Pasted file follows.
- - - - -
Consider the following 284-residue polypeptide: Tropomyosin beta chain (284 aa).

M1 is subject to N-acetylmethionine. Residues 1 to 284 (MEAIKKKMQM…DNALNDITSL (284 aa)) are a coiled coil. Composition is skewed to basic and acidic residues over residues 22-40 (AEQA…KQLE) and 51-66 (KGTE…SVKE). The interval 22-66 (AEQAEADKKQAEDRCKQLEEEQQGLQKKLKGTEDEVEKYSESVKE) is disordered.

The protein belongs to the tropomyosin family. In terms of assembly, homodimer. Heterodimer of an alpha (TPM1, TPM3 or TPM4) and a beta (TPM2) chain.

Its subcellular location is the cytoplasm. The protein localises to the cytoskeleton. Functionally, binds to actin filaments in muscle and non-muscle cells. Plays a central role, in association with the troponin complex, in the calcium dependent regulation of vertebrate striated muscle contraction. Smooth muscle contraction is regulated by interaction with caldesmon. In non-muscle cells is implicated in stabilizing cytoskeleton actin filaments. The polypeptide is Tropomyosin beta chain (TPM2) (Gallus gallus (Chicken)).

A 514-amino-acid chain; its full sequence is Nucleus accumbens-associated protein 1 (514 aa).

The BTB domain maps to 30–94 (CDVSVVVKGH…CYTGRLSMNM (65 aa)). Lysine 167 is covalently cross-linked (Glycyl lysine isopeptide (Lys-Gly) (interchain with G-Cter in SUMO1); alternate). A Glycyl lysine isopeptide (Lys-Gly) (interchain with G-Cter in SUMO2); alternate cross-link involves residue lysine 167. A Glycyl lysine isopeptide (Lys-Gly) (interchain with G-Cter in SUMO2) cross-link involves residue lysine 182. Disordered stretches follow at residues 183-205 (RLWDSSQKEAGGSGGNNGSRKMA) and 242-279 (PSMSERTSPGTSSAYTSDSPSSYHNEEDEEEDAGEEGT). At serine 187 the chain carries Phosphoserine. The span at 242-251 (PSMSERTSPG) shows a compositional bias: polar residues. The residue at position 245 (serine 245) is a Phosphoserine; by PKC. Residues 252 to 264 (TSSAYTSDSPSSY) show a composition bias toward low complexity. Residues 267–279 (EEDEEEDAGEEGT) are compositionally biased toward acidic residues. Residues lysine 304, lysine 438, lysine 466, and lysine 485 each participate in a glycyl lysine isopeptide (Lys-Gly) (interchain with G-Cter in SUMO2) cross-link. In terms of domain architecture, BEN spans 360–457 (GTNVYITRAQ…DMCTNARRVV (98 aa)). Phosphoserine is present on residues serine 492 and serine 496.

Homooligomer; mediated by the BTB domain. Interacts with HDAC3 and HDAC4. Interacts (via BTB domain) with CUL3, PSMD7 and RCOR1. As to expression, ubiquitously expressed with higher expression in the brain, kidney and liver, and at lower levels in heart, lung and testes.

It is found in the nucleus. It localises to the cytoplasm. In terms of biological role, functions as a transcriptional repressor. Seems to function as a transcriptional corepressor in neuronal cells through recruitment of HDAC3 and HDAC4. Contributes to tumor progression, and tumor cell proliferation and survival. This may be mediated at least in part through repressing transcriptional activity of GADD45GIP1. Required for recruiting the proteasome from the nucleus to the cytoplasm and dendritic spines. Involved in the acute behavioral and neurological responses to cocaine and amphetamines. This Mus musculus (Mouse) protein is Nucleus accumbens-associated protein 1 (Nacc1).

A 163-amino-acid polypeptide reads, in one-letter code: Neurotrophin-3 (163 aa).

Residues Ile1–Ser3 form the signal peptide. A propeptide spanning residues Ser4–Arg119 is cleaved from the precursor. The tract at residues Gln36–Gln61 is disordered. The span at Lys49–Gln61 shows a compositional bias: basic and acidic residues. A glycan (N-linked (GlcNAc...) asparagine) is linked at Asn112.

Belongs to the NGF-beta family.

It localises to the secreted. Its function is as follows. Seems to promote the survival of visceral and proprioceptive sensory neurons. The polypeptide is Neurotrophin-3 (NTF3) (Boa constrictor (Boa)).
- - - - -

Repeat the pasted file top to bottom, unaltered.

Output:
Consider the following 284-residue polypeptide: Tropomyosin beta chain (284 aa).

M1 is subject to N-acetylmethionine. Residues 1 to 284 (MEAIKKKMQM…DNALNDITSL (284 aa)) are a coiled coil. Composition is skewed to basic and acidic residues over residues 22-40 (AEQA…KQLE) and 51-66 (KGTE…SVKE). The interval 22-66 (AEQAEADKKQAEDRCKQLEEEQQGLQKKLKGTEDEVEKYSESVKE) is disordered.

The protein belongs to the tropomyosin family. In terms of assembly, homodimer. Heterodimer of an alpha (TPM1, TPM3 or TPM4) and a beta (TPM2) chain.

Its subcellular location is the cytoplasm. The protein localises to the cytoskeleton. Functionally, binds to actin filaments in muscle and non-muscle cells. Plays a central role, in association with the troponin complex, in the calcium dependent regulation of vertebrate striated muscle contraction. Smooth muscle contraction is regulated by interaction with caldesmon. In non-muscle cells is implicated in stabilizing cytoskeleton actin filaments. The polypeptide is Tropomyosin beta chain (TPM2) (Gallus gallus (Chicken)).

A 514-amino-acid chain; its full sequence is Nucleus accumbens-associated protein 1 (514 aa).

The BTB domain maps to 30–94 (CDVSVVVKGH…CYTGRLSMNM (65 aa)). Lysine 167 is covalently cross-linked (Glycyl lysine isopeptide (Lys-Gly) (interchain with G-Cter in SUMO1); alternate). A Glycyl lysine isopeptide (Lys-Gly) (interchain with G-Cter in SUMO2); alternate cross-link involves residue lysine 167. A Glycyl lysine isopeptide (Lys-Gly) (interchain with G-Cter in SUMO2) cross-link involves residue lysine 182. Disordered stretches follow at residues 183-205 (RLWDSSQKEAGGSGGNNGSRKMA) and 242-279 (PSMSERTSPGTSSAYTSDSPSSYHNEEDEEEDAGEEGT). At serine 187 the chain carries Phosphoserine. The span at 242-251 (PSMSERTSPG) shows a compositional bias: polar residues. The residue at position 245 (serine 245) is a Phosphoserine; by PKC. Residues 252 to 264 (TSSAYTSDSPSSY) show a composition bias toward low complexity. Residues 267–279 (EEDEEEDAGEEGT) are compositionally biased toward acidic residues. Residues lysine 304, lysine 438, lysine 466, and lysine 485 each participate in a glycyl lysine isopeptide (Lys-Gly) (interchain with G-Cter in SUMO2) cross-link. In terms of domain architecture, BEN spans 360–457 (GTNVYITRAQ…DMCTNARRVV (98 aa)). Phosphoserine is present on residues serine 492 and serine 496.

Homooligomer; mediated by the BTB domain. Interacts with HDAC3 and HDAC4. Interacts (via BTB domain) with CUL3, PSMD7 and RCOR1. As to expression, ubiquitously expressed with higher expression in the brain, kidney and liver, and at lower levels in heart, lung and testes.

It is found in the nucleus. It localises to the cytoplasm. In terms of biological role, functions as a transcriptional repressor. Seems to function as a transcriptional corepressor in neuronal cells through recruitment of HDAC3 and HDAC4. Contributes to tumor progression, and tumor cell proliferation and survival. This may be mediated at least in part through repressing transcriptional activity of GADD45GIP1. Required for recruiting the proteasome from the nucleus to the cytoplasm and dendritic spines. Involved in the acute behavioral and neurological responses to cocaine and amphetamines. This Mus musculus (Mouse) protein is Nucleus accumbens-associated protein 1 (Nacc1).

A 163-amino-acid polypeptide reads, in one-letter code: Neurotrophin-3 (163 aa).

Residues Ile1–Ser3 form the signal peptide. A propeptide spanning residues Ser4–Arg119 is cleaved from the precursor. The tract at residues Gln36–Gln61 is disordered. The span at Lys49–Gln61 shows a compositional bias: basic and acidic residues. A glycan (N-linked (GlcNAc...) asparagine) is linked at Asn112.

Belongs to the NGF-beta family.

It localises to the secreted. Its function is as follows. Seems to promote the survival of visceral and proprioceptive sensory neurons. The polypeptide is Neurotrophin-3 (NTF3) (Boa constrictor (Boa)).